Articles Posted in Legal Ethics

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The Supreme Court held that Rule 6 of the Rules of the Supreme Court of Hawai’i (RSCH) did not prohibit Dentons US LLP from practicing law in Hawai’i through its Hawai’i-licensed attorneys because the portions of RSCH Rule 6 that prohibit non-Hawai’i-licensed attorneys from serving as directors or officers of Hawai’i law firms with a multi-jurisdictional presence were repealed by implication by other rules of the Court. When the RSCH Rule 6 was first promulgated, only Hawai’i-licensed attorneys could serve as partners or shareholders in Hawai’i law corporations. The Court’s ethical rules governing the practice of law changed thereafter to eliminate the requirement that only Hawai’i-licensed attorneys could serve as partners in Hawai’i law firms and to allow law firms practicing in Hawaii to have non-Hawai’i-licensed members. The Supreme Court held that RSCH Rule 6 did not prohibit a former law firm partners’ practice of law in Hawai’i as part of Dentons US LLP because the portions of RSCH Rule 6 at issue have been superseded, by implication, by other rules of the Court that permit law firms composed of Hawai’i-licensed and non-Hawaii-licensed attorneys to practice law in Hawai’i, to mean “in this state or in any other state or territory of the United States or the District of Columbia.” View "Sheveland v. Wells Fargo Bank, N.A." on Justia Law

Posted in: Legal Ethics

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Plaintiffs filed a complaint against Attorney alleging that Attorney failed properly to advertise and conduct non-judicial foreclosure sales of their properties in violation of duties under Plaintiffs’ mortgages, statutory law, common law, and the consumer protection statute. The circuit court dismissed the complaint for failure to state a claim. The Supreme Court affirmed, holding that dismissal was appropriate where (1) the statutory requirements of former Haw. Rev. Stat. 667-5 and 776-7 do not give rise to a private right of action against a foreclosing mortgagee’s attorney; and (2) an unfair or deceptive acts or practices acts or practices claim against Attorney as the foreclosing mortgagee’s attorney was not recognized. View "Sigwart v. Office of David B. Rosen" on Justia Law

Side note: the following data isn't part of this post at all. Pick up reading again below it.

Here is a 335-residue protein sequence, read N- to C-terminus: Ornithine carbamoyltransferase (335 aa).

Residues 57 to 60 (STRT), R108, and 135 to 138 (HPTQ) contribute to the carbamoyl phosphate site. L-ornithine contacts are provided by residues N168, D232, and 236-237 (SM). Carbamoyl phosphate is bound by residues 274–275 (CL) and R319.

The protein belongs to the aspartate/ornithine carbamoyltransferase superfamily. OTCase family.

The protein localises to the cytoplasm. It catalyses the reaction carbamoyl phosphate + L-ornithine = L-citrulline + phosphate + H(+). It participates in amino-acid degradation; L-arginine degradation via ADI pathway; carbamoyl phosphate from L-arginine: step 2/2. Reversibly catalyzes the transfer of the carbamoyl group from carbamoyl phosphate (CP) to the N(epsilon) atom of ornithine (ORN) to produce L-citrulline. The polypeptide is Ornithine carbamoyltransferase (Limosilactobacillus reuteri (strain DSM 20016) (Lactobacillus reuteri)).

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During the trial of State v. Deedy and on the fifth day of jury deliberations, the circuit court conducted five separate court proceedings that were not open to the public. The transcripts from the court sessions were subsequently sealed, and a mistrial was declared as a result of a deadlocked jury. Petitioners, the Honolulu Star-Advertiser and Hawaii News Now, filed petitions for writs of prohibition and mandamus seeking to prohibit the circuit court from sealing any portion of the trial transcript and to prohibit the court from closing the courtroom in a similar manner in a re-trial of State v. Deedy and in any other criminal proceeding. On remand, the circuit court unsealed the transcript. The Supreme Court (1) dismissed the writ of prohibition as moot because the circuit court already unsealed the transcript of the closed proceedings; (2) denied the writ of mandamus as unnecessary in light of the directive of this opinion; and (3) adopted procedures that a court is required to follow before denying public access to a transcript of a closed proceeding. View "Oahu Publ’ns, Inc. v. Hon. Karen Ahn" on Justia Law